The costs and the environmental and economic consequences of such a dam are vast. The cost of doing nothing about climate change and the consequent sea level rise will ultimately be many times higher than the estimates of construction. This dam highlights the consequences of rising sea levels. A sea level rise of 10 metres by the year 2500 is shown as one of the bleakest scenarios. Details of the dams are on the Royal Netherlands Institute for Sea Research (NIOZ) Web Site in both Dutch and English. There are also further details on this link.
Whilst there may not be a current need for North-European Enclosure Dam (NEED), when sea levels rise then engineering solutions such as the two dams would protect many millions of people and cities around the North Sea. The concept shows us one way to protect against sea level rises and how to prevent floods.
UK High-Speed Rail (HS2)
The UK government has given the go ahead for a major high-speed modern railway line linking northern England with the south in London. HS2, as the project is known, is a new high-speed railway line which links the cities of London and Birmingham (in the midlands), with the two northern cities of Manchester and Leeds. The route is also referred to as the Y network since it is roughly in the shape of the letter Y. Construction is divided into two phases with phase two having two parts: phase 1 London to Birmingham, phase 2a Birmingham to Manchester and phase 2b Birmingham to Leeds.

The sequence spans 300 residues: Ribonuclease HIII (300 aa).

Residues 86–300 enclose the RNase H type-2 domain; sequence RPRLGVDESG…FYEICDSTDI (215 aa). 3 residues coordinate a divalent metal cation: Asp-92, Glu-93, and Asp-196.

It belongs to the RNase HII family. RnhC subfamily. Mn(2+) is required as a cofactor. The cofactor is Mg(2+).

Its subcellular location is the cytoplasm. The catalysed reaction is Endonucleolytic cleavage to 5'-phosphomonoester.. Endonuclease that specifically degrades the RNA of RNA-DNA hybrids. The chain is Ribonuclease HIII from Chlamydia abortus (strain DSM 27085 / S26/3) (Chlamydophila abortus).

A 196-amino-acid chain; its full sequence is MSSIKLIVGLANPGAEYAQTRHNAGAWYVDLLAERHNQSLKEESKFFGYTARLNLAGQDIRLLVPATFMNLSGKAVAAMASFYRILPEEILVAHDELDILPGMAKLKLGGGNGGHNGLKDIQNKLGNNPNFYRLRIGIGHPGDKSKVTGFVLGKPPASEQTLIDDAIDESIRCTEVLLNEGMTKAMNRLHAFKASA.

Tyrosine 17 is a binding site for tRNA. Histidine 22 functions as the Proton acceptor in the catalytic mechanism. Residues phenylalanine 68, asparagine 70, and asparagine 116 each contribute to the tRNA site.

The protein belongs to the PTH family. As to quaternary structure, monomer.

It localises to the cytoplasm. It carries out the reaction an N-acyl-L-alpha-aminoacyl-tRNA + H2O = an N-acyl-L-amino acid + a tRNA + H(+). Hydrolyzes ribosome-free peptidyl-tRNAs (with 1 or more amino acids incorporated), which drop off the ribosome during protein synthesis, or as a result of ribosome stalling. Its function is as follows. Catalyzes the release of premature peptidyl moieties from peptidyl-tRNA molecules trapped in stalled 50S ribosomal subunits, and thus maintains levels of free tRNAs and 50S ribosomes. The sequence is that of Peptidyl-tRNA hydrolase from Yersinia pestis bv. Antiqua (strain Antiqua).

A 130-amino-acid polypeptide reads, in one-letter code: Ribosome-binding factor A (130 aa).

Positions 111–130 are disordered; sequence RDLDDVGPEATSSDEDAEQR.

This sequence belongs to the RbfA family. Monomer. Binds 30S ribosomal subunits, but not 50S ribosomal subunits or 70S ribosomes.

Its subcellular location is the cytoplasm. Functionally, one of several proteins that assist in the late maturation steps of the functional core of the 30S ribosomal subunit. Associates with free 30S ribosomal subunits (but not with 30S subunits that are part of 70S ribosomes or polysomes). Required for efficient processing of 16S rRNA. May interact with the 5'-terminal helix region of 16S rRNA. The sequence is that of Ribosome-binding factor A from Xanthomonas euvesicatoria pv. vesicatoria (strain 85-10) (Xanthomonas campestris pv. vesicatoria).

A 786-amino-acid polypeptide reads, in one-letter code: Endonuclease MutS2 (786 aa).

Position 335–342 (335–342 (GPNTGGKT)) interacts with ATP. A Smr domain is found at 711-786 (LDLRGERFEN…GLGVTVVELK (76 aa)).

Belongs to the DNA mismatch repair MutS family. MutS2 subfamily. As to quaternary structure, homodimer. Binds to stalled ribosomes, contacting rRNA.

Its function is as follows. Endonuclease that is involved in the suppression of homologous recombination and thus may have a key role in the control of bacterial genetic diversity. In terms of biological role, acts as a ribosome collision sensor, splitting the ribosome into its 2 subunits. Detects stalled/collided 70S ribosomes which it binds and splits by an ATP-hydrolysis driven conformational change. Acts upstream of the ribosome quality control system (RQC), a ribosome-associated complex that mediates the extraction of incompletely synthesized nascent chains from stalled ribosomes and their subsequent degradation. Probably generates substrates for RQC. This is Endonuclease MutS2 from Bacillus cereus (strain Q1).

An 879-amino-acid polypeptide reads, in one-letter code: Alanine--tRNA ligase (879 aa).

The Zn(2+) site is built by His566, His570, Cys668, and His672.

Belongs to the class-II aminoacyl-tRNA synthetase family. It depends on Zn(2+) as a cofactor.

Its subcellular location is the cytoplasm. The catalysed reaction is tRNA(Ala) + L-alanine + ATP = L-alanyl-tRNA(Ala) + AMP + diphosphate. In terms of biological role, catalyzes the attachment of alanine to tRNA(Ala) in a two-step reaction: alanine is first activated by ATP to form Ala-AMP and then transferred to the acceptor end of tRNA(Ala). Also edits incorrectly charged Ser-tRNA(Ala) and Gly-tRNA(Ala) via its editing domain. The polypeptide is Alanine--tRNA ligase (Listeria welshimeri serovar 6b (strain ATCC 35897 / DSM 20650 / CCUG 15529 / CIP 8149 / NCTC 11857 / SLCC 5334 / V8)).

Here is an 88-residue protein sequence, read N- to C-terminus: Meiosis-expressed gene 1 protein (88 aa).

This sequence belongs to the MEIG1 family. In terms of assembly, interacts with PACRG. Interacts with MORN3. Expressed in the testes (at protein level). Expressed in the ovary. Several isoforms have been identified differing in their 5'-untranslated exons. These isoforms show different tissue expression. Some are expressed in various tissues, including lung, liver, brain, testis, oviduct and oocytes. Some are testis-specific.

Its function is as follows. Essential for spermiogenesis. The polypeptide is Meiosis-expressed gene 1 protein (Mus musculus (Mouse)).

The HS2 network will greatly reduce journey times between cities, free up capacity on existing railways (which have reached capacity) and create economic benefits. Thousands of jobs will be created as a result of the project. Capacity will be tripled with many more trains operating across the entire route. The new railway would carry high-speed trains that are 400m-long with up to 1,100 seats. The line would enable trains to run as often as 14 times an hour in each direction. The line will be high-speed with trains travelling at speeds up to 402 kilometres per hour (250 miles per hour). The first phase of the route is due to be opened in 2028-2031 for the London – Birmingham section. The second phase to Manchester and Leeds is likely to open between 2035 and 2040.
The new railway has been controversial as the route will cut through many protected areas that includes several ancient woodlands. Ancient woodland is one of the rarest habitats in the country and is irreplaceable. These woodlands account for just 2.4 per cent of land in the UK. They are highly complex ecological communities that have developed over centuries. Many properties will need to be destroyed in order to build the new route. To mitigate some of the impacts there are long tunnels, such as in London and through the Chiltern Hills, a scenic area of countryside, north of London.